-- Posted by Neil H. Buchanan To my surprise and disappointment, my post last Thursday on the IRS non-scandal scandal turned out not to be the last thing I would write on that topic.  Perhaps my new Verdict column today will be.  Even if I do end up returning to that subject, however, I will not do so here. Instead, I will continue my discussion of the orthodox-versus-heterodox debate in economics that erupted again recently, in response to Thomas Piketty's blockbuster book.  My most recent entry on this topic, last Friday , includes links to my previous four posts in this series.  Readers might also want to read (or re-read) Professor Hockett's recent Dorf on Law post in which he questioned the usefulness of the orthodox/heterodox delineation. In last Friday's post, I concluded that Paul Krugman, the most prominent member of the orthodox left, had unexpectedly come to sound like the conservative icon Milton Friedman, who argued in essence that the assumptions und

Of Execution and Slaughter

by Sherry F. Colb In my Verdict column for this week, I discuss the parallels between the concepts, respectively, of "humane execution" and "humane slaughter," in the wake of the botched execution of Clayton Lockett in Oklahoma last month.  In the column, I take up the question whether there is anything inherently paradoxical about the idea of "humane" killing and, if not, whether there is nonetheless tension inherent in executing a prisoner or slaughtering an animal in a purportedly "humane" way.  In this post, I want to discuss an important difference between the execution of prisoners and the slaughter of animals, a difference that has less to do with humaneness than with the underlying meaning of each practice and what meaning can teach us about the two practices. Let me begin with a story.  When I was a law clerk for Justice Blackmun in the 1990's, I recall a debate that broke out over e-mail between a number of law clerks from the

In the Footsteps of Dog Vomit, Monkey Pus, and Painful Rectal Itch

by Michael Dorf A recent article in The New Yorker  alerted me to what may be the worst-named product since the original Saturday Night Live cast gave us (fake) jams with names like Dog Vomit, Monkey Pus, and Painful Rectal Itch. As in, "with a name like Painful Rectal Itch you gotta bet that it’s great jam." Unlike Painful Rectal Itch jam, this new food product is real. And it's called . . . wait for it . . . Soylent. That's right, Soylent, as in "SOYLENT GREEN IS PEOPLE!" That's your cue, Charlton. Even stranger is the fact that the people behind (but not in!) Soylent did not accidentally give their product a name that evokes cannibalism. They did so deliberately, or at least knowingly. Go to the Soylent home page  and there, directly under the heading "What's Soylent Made Of?" but before the ingredients info, you will find the following text: "Hint: It's not people." So Soylent's creators are aware of the, uhm,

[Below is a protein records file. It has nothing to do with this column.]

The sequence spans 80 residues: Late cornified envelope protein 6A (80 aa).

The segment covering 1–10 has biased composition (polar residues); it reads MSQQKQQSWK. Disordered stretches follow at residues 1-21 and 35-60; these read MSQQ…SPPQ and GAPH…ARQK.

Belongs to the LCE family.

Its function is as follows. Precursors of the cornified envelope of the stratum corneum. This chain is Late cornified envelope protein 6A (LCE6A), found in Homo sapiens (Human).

The Story Behind the Story Behind the Case--And a Chance to Meet the Prop 8 Plaintiffs

by Michael Dorf As the editor of Constitutional Law Stories , one of the books in the Foundation Press series that tell the stories behind the leading cases of various legal fields, I know that recitations of the facts in appellate opinions usually omit important social, economic, political, and personal background information. They do so for a reason of course: The law is meant to be impartial, doing equal justice to the rich and poor, the famous and the anonymous, the wicked and the good; and so, concentrating too much on the actual facts of a case can get in the way of deciding that case according to the law; facts are thus abstracted and stylized. The Law Stories project aims to restore the missing context that the law's "abstractification" has removed. One reason for that restoration of the missing background is knowledge for its own sake. It's interesting to know what really happened before a case reached the Supreme Court, or after it left. Law Stories is

Some Policy Stakes in the Left-on-Left Brawl

Update: About a half hour after I published this post, Paul Krugman posted " Faith-based Freaks " on his blog.  In that post, he explicitly distanced himself from Milton Friedman's extreme positivism.  In the post below, I had criticized Krugman's defense of his own work against the Heterodox Left, likening it to Friedmanian positivism.  Even if I thought that Krugman reads Dorf on Law (which I don't), the timing was too close for his post to have been written in response to mine.  In any event, I view it as a good thing that Krugman is trying to distinguish his methodology from Friedman's, and I plan to return to this issue soon. -- Posted by Neil H. Buchanan Over the last few weeks, I have written a series of posts about a "left-on-left" debate that recently re-emerged among economists.  (See here , here , here , and here .)  I am calling the two warring camps the "orthodox left," which includes liberal economists who are in the top

A Year Later, Still No Scandal at the IRS, But Plenty of Wasted Time and Effort (and Money)

-- Posted by Neil H. Buchanan Last year at this time, while I was on a gig as a visiting professor in Austria, news broke back home about a HUGE SCANDAL involving the IRS.  Using the power of the interwebs, I closely followed the media circus, and within a week of the emergence of the story, it was already blindingly obvious that there was nothing especially noteworthy about the whole affair. My first blog post about the non-scandal scandal was published a year ago tomorrow.  This was quickly followed by a Verdict column , with an accompanying Dorf on Law post .  Barely a month after the story broke, I was back in the U.S., and the idea that there was a scandal was essentially over, as I summarized in another Verdict column , and a Dorf on Law post carrying the title: " The IRS Non-Scandal Scandal Collapses on Itself ." But House Republicans simply would not let go.  Even today, incredibly, they are still trying to drag out the non-scandal scandal.  As reluctant as